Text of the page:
Application of a unique space-time principle (g=cd ) explains and computationally describes phenomena such as nutation, geostationary orbits, progress of perihelion…
Due to the unavoidable use of unexplained, so called, “Universal constants of nature”, equations of conventional physics, regardless of their (more complex) description, leave these phenomena without fundamental explanation.
Simple mathematical demonstration solves one of the problems of lunar motion, the regression of lunar nodes, observed more than 2000 years ago. Although their motions draw similar traces (such as retrograde motion in Ptolemy’s and Copernicus’s models of the universe) we show that celestial bodies do not rotate around their common centre of mass, but, by unified law, one around the other. Due to the rigidity of principle, regardless of the calculation of rounded up values, the range of discrepancy between predicted and observed cycle of regression is in level of magnitude of only 3.4×10-5 (due to lunar trajectory perturbation, its perceived values also on a small-scale vary cyclically). Besides the constant π and Terrestrial measure of time, the only variables used in the solution of this dual orbiting system problem are radiuses and surface accelerations of observed bodies.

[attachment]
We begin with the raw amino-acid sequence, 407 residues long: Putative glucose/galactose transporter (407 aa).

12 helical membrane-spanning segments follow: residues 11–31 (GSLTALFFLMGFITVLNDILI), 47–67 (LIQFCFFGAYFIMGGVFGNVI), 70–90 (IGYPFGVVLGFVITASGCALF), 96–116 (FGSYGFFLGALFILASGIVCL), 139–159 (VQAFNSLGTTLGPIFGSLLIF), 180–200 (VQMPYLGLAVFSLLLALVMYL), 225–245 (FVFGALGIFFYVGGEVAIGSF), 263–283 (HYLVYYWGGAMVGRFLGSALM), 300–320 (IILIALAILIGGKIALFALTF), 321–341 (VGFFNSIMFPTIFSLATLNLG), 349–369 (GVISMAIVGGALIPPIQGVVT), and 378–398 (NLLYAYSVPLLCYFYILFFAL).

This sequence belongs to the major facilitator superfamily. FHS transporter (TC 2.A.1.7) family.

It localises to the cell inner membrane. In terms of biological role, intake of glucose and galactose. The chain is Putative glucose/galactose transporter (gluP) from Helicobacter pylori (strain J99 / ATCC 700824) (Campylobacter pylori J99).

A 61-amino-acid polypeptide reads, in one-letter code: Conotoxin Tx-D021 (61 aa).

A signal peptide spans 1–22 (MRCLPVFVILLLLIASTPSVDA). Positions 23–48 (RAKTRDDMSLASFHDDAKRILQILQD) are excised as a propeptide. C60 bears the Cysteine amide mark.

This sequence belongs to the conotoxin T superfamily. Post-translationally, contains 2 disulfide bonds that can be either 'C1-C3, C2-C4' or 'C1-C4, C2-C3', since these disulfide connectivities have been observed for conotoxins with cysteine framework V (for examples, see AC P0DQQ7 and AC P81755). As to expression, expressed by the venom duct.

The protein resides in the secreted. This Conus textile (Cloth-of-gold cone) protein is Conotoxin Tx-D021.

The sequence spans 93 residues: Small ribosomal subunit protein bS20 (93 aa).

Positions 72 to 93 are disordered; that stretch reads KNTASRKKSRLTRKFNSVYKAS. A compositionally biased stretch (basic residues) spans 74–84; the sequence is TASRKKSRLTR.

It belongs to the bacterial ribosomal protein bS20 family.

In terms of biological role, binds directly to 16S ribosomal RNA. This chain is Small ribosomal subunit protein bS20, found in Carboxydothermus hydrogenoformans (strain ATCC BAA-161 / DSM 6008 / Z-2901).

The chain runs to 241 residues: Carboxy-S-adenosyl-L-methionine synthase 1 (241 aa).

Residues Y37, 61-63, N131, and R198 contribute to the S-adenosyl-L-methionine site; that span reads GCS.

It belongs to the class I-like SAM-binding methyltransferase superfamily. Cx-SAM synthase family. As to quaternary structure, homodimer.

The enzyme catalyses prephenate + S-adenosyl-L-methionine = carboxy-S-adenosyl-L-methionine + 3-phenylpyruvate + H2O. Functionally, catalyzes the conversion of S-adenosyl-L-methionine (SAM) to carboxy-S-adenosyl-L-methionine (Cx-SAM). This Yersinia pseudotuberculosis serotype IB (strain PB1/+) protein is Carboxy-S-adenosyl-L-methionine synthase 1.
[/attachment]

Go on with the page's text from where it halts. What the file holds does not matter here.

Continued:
Respecting the mechanism of simple machines, in described case the lever in balance, the application of universal principle (g=cd) is demonstrated by calculating the radius and velocity of the geostationary orbit. Derived is the ratio between geostationary and equatorial radius, specific to each celestial body. Implicitly, formulated is the law of geostationary orbits symmetrical to third Kepler’s law of planetary motion. As a derivation of these equations is not using the gravitational constant G and calculates the corrected celestial body masses, due to their mathematical equivalence, equalities presented give absolutely accurate results. The elegance, precision and simplicity of the presented model indicate misinterpretation of Newton’s masses and nature, in the conventional physics inevitable gravitational constant G, the so-called “Universal constant of nature”.